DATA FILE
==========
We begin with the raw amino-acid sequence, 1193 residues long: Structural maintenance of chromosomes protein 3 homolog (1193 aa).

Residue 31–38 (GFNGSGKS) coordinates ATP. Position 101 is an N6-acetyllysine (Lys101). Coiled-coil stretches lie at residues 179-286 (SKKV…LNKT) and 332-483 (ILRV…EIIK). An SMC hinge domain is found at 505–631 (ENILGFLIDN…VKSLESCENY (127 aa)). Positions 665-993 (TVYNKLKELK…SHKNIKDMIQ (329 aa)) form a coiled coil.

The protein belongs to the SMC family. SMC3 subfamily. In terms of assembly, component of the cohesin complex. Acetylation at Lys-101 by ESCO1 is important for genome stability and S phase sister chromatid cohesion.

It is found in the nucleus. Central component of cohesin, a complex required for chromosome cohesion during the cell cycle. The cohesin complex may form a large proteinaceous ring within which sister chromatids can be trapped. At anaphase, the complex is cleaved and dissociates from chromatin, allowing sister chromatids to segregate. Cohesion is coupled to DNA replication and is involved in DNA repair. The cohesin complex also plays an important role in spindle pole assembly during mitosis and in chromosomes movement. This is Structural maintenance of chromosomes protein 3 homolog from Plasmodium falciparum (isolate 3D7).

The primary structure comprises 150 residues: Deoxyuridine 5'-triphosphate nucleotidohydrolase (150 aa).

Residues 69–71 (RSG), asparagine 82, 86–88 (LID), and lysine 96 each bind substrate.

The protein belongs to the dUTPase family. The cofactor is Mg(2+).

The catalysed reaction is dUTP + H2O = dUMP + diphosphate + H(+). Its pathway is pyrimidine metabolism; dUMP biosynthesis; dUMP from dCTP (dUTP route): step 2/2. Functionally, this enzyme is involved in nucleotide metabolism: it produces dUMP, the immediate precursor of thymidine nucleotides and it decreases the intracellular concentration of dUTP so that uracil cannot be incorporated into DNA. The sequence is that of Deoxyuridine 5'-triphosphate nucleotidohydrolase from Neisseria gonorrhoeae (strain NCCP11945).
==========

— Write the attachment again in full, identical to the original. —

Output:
We begin with the raw amino-acid sequence, 1193 residues long: Structural maintenance of chromosomes protein 3 homolog (1193 aa).

Residue 31–38 (GFNGSGKS) coordinates ATP. Position 101 is an N6-acetyllysine (Lys101). Coiled-coil stretches lie at residues 179-286 (SKKV…LNKT) and 332-483 (ILRV…EIIK). An SMC hinge domain is found at 505–631 (ENILGFLIDN…VKSLESCENY (127 aa)). Positions 665-993 (TVYNKLKELK…SHKNIKDMIQ (329 aa)) form a coiled coil.

The protein belongs to the SMC family. SMC3 subfamily. In terms of assembly, component of the cohesin complex. Acetylation at Lys-101 by ESCO1 is important for genome stability and S phase sister chromatid cohesion.

It is found in the nucleus. Central component of cohesin, a complex required for chromosome cohesion during the cell cycle. The cohesin complex may form a large proteinaceous ring within which sister chromatids can be trapped. At anaphase, the complex is cleaved and dissociates from chromatin, allowing sister chromatids to segregate. Cohesion is coupled to DNA replication and is involved in DNA repair. The cohesin complex also plays an important role in spindle pole assembly during mitosis and in chromosomes movement. This is Structural maintenance of chromosomes protein 3 homolog from Plasmodium falciparum (isolate 3D7).

The primary structure comprises 150 residues: Deoxyuridine 5'-triphosphate nucleotidohydrolase (150 aa).

Residues 69–71 (RSG), asparagine 82, 86–88 (LID), and lysine 96 each bind substrate.

The protein belongs to the dUTPase family. The cofactor is Mg(2+).

The catalysed reaction is dUTP + H2O = dUMP + diphosphate + H(+). Its pathway is pyrimidine metabolism; dUMP biosynthesis; dUMP from dCTP (dUTP route): step 2/2. Functionally, this enzyme is involved in nucleotide metabolism: it produces dUMP, the immediate precursor of thymidine nucleotides and it decreases the intracellular concentration of dUTP so that uracil cannot be incorporated into DNA. The sequence is that of Deoxyuridine 5'-triphosphate nucleotidohydrolase from Neisseria gonorrhoeae (strain NCCP11945).